First and foremost I want to tell you that I am by no means an expert on anything related to guitar, and in most areas I’m barely experienced. I’ve been playing the guitar for a few months now on a guitar I got for free. While the guitar itself isn’t worth much replacing those old strings that have been in place for who knows how long with some new strings would go a long way to improving its sound. These instructions have been written after my first, mostly successful, attempt to restring my guitar. I discovered a few things that I can hopefully help you avoid. I’m also now proof that you don’t need to be a guitar expert to do this yourself. The restringing is not a super hard task, and once you have the tools you need and a new set of strings it shouldn’t take any longer than a half hour to finish. So, let’s get to it.
- What You’ll Need
- A set of new strings
- Wire Cutters
- A pair of Pliers
- Picking Out a set of Strings
There are a lot of options out there in regards to the strings you can get. It is not too hard to find a set for $5-7. You’ll notice different gauges on the strings and this relates to the thickness of the strings. The lighter the gauge the thinner the string and the easier to play on, but if you’ve been playing for a while and you’ve got some good calluses on your fingers it doesn’t matter too much which gauge you go for. It seems to be agreed upon that the thicker gauge strings will produce a better tone, but really it’s all a matter of personal preference. As for the brands of strings, D’Addario’s and Elixer’s seem to be the most popular brands, according to Amazon.com, and would be a pretty safe bet. Bronze and brass strings are for acoustic guitars and nickel strings for electric, so there is another thing you want to watch out for. Hopefully that’s enough for you to make a semi-educated decision on what to get. (If you end up with a pack of four strings you probably bought a set for a bass, I did this on my first try. There’s not much on the packaging to distinguish between bass and guitar strings, at least on the D’Addario packaging.)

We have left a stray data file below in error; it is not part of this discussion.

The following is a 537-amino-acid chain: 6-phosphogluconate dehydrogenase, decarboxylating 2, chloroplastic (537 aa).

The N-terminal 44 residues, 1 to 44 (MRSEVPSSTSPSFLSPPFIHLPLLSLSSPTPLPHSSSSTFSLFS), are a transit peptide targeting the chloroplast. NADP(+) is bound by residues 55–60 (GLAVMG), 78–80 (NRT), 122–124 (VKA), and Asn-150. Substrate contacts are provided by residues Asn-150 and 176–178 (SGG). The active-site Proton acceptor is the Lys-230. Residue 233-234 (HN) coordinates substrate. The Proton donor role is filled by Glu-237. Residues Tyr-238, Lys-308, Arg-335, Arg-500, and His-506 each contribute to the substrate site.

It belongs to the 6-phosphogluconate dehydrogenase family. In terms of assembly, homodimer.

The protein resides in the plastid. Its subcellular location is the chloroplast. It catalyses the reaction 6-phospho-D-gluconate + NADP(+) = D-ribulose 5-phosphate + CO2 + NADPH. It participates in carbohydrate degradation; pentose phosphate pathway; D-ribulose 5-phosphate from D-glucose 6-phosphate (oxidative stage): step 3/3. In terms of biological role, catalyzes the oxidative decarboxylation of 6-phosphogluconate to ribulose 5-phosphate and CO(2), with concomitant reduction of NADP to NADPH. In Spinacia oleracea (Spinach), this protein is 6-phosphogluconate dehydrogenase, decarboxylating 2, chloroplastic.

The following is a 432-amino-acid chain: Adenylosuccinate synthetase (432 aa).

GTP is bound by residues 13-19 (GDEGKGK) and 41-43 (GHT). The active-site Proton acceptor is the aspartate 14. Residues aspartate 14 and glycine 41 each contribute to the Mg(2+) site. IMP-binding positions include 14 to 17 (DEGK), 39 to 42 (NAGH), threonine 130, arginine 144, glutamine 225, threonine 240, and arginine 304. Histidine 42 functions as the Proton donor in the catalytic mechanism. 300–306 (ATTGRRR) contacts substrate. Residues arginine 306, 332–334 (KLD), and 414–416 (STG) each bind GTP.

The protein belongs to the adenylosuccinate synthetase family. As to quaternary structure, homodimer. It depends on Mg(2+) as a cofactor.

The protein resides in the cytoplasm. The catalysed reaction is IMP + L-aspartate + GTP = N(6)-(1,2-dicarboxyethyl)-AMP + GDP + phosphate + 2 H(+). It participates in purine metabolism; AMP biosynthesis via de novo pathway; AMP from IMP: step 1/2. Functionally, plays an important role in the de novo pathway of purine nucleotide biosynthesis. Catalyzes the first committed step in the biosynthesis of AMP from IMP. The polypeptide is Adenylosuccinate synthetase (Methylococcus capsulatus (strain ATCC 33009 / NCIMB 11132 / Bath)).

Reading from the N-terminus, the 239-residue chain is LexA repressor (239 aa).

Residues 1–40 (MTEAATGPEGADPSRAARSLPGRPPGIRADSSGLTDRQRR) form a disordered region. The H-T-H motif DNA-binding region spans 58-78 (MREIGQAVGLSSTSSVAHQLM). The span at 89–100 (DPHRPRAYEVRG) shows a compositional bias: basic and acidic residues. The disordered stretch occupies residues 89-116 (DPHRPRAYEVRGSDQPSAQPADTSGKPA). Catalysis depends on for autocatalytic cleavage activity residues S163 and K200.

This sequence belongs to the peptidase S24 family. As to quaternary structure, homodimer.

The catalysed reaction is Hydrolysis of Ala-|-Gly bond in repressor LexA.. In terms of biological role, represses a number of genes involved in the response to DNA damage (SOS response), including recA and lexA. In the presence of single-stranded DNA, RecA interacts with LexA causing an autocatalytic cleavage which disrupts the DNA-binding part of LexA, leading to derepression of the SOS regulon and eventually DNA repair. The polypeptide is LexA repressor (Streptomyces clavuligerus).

Once you have everything ready to go you should probably only need around a half hour to finish the dirty deed.
- Loosen the strings on your guitar all the way.
- Use your pliers to pull out the plugs holding the strings in at the base of the guitar. Then you can remove the old strings (I couldn’t find a pair of pliers at my place so I popped them out using my claw hammer really easily.)
- While the strings are off the guitar it is a pretty good opportunity to give it a little bit of a polishing/dusting. The strings are gone so it’s pretty easy to hit areas that are normally a pain; the fret board and the head. Then when you’re done it will almost feel like you have a new guitar.
- Put the new strings in the guitar. The strings should be color coded on the end to tell you which one is which. While you’re putting the new strings in line up the groove inthe plugs with the string and direct it so the string can easily be run up the fret board. The order of the strings is E, A, D, G, B, E when you’re looking down on the guitar as if you were going to play it.
- Thread the top of the strings through the tuners. Tighten the strings using the tuners. Once you’ve got all six strings done you should have a mess of string coming out of the head of your guitar.
- Trim down the mess of strings using the wire cutters. You’ll want to wait until after you’ve tightened the strings because if you don’t you might not be able to get the strings as tight as you need. I waited to tune my guitar until after I clipped the strings down with the wire cutters and my little e-string was clipped too short. While I was trying to tune it, it reached a point where it was tight enough that the string slipped out of the tuner, and I was out of luck.
- You’re done; with the strings trimmed up you are ready to get back to playing.
Note: Over the next few days the strings will probably stretch out a bit, and will need to be tuned several times before they settle in.